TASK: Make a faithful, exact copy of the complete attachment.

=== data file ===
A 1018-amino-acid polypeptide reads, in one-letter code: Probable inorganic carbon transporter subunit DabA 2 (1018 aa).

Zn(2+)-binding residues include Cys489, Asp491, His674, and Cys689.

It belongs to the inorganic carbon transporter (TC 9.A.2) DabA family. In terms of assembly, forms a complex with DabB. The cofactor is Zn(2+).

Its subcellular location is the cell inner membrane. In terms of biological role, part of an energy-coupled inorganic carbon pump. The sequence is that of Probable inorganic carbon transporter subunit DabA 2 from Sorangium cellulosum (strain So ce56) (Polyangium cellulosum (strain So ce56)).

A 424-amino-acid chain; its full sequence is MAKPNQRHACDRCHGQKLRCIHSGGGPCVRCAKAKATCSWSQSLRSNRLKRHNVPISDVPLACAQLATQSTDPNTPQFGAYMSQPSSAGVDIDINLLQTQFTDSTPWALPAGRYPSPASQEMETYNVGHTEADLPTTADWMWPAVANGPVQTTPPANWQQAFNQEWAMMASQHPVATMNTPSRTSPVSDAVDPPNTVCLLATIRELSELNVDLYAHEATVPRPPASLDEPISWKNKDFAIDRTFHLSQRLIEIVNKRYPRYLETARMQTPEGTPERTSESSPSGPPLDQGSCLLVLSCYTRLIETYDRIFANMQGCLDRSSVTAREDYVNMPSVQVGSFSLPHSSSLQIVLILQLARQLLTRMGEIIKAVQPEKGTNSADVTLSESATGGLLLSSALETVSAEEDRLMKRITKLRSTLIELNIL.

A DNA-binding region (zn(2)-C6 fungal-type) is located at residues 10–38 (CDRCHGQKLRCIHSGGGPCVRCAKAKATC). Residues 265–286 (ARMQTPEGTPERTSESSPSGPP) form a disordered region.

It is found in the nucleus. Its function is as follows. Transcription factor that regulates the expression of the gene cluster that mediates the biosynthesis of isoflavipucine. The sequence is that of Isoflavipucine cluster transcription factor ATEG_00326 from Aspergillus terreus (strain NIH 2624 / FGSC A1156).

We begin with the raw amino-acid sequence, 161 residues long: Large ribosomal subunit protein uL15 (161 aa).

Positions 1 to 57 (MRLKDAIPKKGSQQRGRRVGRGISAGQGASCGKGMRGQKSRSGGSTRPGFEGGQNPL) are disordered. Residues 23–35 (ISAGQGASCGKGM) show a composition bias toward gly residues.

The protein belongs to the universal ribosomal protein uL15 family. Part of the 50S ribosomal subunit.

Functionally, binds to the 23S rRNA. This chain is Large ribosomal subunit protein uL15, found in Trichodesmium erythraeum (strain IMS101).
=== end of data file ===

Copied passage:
A 1018-amino-acid polypeptide reads, in one-letter code: Probable inorganic carbon transporter subunit DabA 2 (1018 aa).

Zn(2+)-binding residues include Cys489, Asp491, His674, and Cys689.

It belongs to the inorganic carbon transporter (TC 9.A.2) DabA family. In terms of assembly, forms a complex with DabB. The cofactor is Zn(2+).

Its subcellular location is the cell inner membrane. In terms of biological role, part of an energy-coupled inorganic carbon pump. The sequence is that of Probable inorganic carbon transporter subunit DabA 2 from Sorangium cellulosum (strain So ce56) (Polyangium cellulosum (strain So ce56)).

A 424-amino-acid chain; its full sequence is MAKPNQRHACDRCHGQKLRCIHSGGGPCVRCAKAKATCSWSQSLRSNRLKRHNVPISDVPLACAQLATQSTDPNTPQFGAYMSQPSSAGVDIDINLLQTQFTDSTPWALPAGRYPSPASQEMETYNVGHTEADLPTTADWMWPAVANGPVQTTPPANWQQAFNQEWAMMASQHPVATMNTPSRTSPVSDAVDPPNTVCLLATIRELSELNVDLYAHEATVPRPPASLDEPISWKNKDFAIDRTFHLSQRLIEIVNKRYPRYLETARMQTPEGTPERTSESSPSGPPLDQGSCLLVLSCYTRLIETYDRIFANMQGCLDRSSVTAREDYVNMPSVQVGSFSLPHSSSLQIVLILQLARQLLTRMGEIIKAVQPEKGTNSADVTLSESATGGLLLSSALETVSAEEDRLMKRITKLRSTLIELNIL.

A DNA-binding region (zn(2)-C6 fungal-type) is located at residues 10–38 (CDRCHGQKLRCIHSGGGPCVRCAKAKATC). Residues 265–286 (ARMQTPEGTPERTSESSPSGPP) form a disordered region.

It is found in the nucleus. Its function is as follows. Transcription factor that regulates the expression of the gene cluster that mediates the biosynthesis of isoflavipucine. The sequence is that of Isoflavipucine cluster transcription factor ATEG_00326 from Aspergillus terreus (strain NIH 2624 / FGSC A1156).

We begin with the raw amino-acid sequence, 161 residues long: Large ribosomal subunit protein uL15 (161 aa).

Positions 1 to 57 (MRLKDAIPKKGSQQRGRRVGRGISAGQGASCGKGMRGQKSRSGGSTRPGFEGGQNPL) are disordered. Residues 23–35 (ISAGQGASCGKGM) show a composition bias toward gly residues.

The protein belongs to the universal ribosomal protein uL15 family. Part of the 50S ribosomal subunit.

Functionally, binds to the 23S rRNA. This chain is Large ribosomal subunit protein uL15, found in Trichodesmium erythraeum (strain IMS101).